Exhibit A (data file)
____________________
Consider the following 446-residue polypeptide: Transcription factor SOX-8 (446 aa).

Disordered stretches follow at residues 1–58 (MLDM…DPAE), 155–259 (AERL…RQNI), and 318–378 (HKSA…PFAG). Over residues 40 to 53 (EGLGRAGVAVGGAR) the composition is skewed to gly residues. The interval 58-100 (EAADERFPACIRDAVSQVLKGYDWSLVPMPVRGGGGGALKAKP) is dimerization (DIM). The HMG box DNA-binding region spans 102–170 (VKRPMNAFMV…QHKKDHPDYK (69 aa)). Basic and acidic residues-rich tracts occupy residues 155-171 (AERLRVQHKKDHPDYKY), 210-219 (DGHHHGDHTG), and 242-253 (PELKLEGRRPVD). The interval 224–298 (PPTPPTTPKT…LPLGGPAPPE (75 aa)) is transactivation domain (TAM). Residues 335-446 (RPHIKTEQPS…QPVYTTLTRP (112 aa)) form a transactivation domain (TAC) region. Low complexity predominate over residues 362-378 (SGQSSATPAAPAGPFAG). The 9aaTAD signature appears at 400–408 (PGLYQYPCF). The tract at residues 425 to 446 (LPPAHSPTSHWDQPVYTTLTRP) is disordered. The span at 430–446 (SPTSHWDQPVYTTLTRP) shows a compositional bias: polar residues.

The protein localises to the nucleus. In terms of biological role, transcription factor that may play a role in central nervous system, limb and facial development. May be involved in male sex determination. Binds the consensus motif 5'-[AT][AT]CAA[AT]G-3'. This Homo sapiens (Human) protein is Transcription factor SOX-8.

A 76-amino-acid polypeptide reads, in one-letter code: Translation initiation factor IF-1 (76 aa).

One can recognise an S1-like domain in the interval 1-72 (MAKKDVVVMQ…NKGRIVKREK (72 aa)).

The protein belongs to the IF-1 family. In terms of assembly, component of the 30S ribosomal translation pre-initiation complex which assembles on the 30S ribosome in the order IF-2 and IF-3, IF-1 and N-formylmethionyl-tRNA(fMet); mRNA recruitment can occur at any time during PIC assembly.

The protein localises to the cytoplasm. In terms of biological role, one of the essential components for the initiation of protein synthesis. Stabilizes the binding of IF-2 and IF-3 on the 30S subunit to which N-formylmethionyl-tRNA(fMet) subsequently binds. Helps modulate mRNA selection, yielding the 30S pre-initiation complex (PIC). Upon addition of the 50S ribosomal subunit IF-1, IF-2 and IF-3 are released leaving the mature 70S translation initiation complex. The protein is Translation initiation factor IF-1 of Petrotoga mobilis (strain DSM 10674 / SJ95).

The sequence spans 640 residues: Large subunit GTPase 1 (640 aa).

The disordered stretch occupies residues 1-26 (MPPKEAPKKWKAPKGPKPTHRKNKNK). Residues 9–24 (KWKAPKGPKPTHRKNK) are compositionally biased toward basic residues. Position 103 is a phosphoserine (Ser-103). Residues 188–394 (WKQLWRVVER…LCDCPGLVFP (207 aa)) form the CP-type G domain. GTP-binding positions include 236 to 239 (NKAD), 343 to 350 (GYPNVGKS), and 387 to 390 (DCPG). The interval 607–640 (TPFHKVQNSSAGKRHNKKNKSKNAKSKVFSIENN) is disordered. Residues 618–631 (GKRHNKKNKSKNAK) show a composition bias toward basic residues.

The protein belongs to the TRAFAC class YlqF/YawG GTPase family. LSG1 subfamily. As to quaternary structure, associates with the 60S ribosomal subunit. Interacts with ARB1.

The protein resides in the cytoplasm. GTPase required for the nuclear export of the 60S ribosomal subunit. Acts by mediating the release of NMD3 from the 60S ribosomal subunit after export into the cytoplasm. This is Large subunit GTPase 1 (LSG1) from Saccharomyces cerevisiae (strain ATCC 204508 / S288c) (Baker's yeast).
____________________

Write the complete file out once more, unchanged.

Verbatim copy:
Consider the following 446-residue polypeptide: Transcription factor SOX-8 (446 aa).

Disordered stretches follow at residues 1–58 (MLDM…DPAE), 155–259 (AERL…RQNI), and 318–378 (HKSA…PFAG). Over residues 40 to 53 (EGLGRAGVAVGGAR) the composition is skewed to gly residues. The interval 58-100 (EAADERFPACIRDAVSQVLKGYDWSLVPMPVRGGGGGALKAKP) is dimerization (DIM). The HMG box DNA-binding region spans 102–170 (VKRPMNAFMV…QHKKDHPDYK (69 aa)). Basic and acidic residues-rich tracts occupy residues 155-171 (AERLRVQHKKDHPDYKY), 210-219 (DGHHHGDHTG), and 242-253 (PELKLEGRRPVD). The interval 224–298 (PPTPPTTPKT…LPLGGPAPPE (75 aa)) is transactivation domain (TAM). Residues 335-446 (RPHIKTEQPS…QPVYTTLTRP (112 aa)) form a transactivation domain (TAC) region. Low complexity predominate over residues 362-378 (SGQSSATPAAPAGPFAG). The 9aaTAD signature appears at 400–408 (PGLYQYPCF). The tract at residues 425 to 446 (LPPAHSPTSHWDQPVYTTLTRP) is disordered. The span at 430–446 (SPTSHWDQPVYTTLTRP) shows a compositional bias: polar residues.

The protein localises to the nucleus. In terms of biological role, transcription factor that may play a role in central nervous system, limb and facial development. May be involved in male sex determination. Binds the consensus motif 5'-[AT][AT]CAA[AT]G-3'. This Homo sapiens (Human) protein is Transcription factor SOX-8.

A 76-amino-acid polypeptide reads, in one-letter code: Translation initiation factor IF-1 (76 aa).

One can recognise an S1-like domain in the interval 1-72 (MAKKDVVVMQ…NKGRIVKREK (72 aa)).

The protein belongs to the IF-1 family. In terms of assembly, component of the 30S ribosomal translation pre-initiation complex which assembles on the 30S ribosome in the order IF-2 and IF-3, IF-1 and N-formylmethionyl-tRNA(fMet); mRNA recruitment can occur at any time during PIC assembly.

The protein localises to the cytoplasm. In terms of biological role, one of the essential components for the initiation of protein synthesis. Stabilizes the binding of IF-2 and IF-3 on the 30S subunit to which N-formylmethionyl-tRNA(fMet) subsequently binds. Helps modulate mRNA selection, yielding the 30S pre-initiation complex (PIC). Upon addition of the 50S ribosomal subunit IF-1, IF-2 and IF-3 are released leaving the mature 70S translation initiation complex. The protein is Translation initiation factor IF-1 of Petrotoga mobilis (strain DSM 10674 / SJ95).

The sequence spans 640 residues: Large subunit GTPase 1 (640 aa).

The disordered stretch occupies residues 1-26 (MPPKEAPKKWKAPKGPKPTHRKNKNK). Residues 9–24 (KWKAPKGPKPTHRKNK) are compositionally biased toward basic residues. Position 103 is a phosphoserine (Ser-103). Residues 188–394 (WKQLWRVVER…LCDCPGLVFP (207 aa)) form the CP-type G domain. GTP-binding positions include 236 to 239 (NKAD), 343 to 350 (GYPNVGKS), and 387 to 390 (DCPG). The interval 607–640 (TPFHKVQNSSAGKRHNKKNKSKNAKSKVFSIENN) is disordered. Residues 618–631 (GKRHNKKNKSKNAK) show a composition bias toward basic residues.

The protein belongs to the TRAFAC class YlqF/YawG GTPase family. LSG1 subfamily. As to quaternary structure, associates with the 60S ribosomal subunit. Interacts with ARB1.

The protein resides in the cytoplasm. GTPase required for the nuclear export of the 60S ribosomal subunit. Acts by mediating the release of NMD3 from the 60S ribosomal subunit after export into the cytoplasm. This is Large subunit GTPase 1 (LSG1) from Saccharomyces cerevisiae (strain ATCC 204508 / S288c) (Baker's yeast).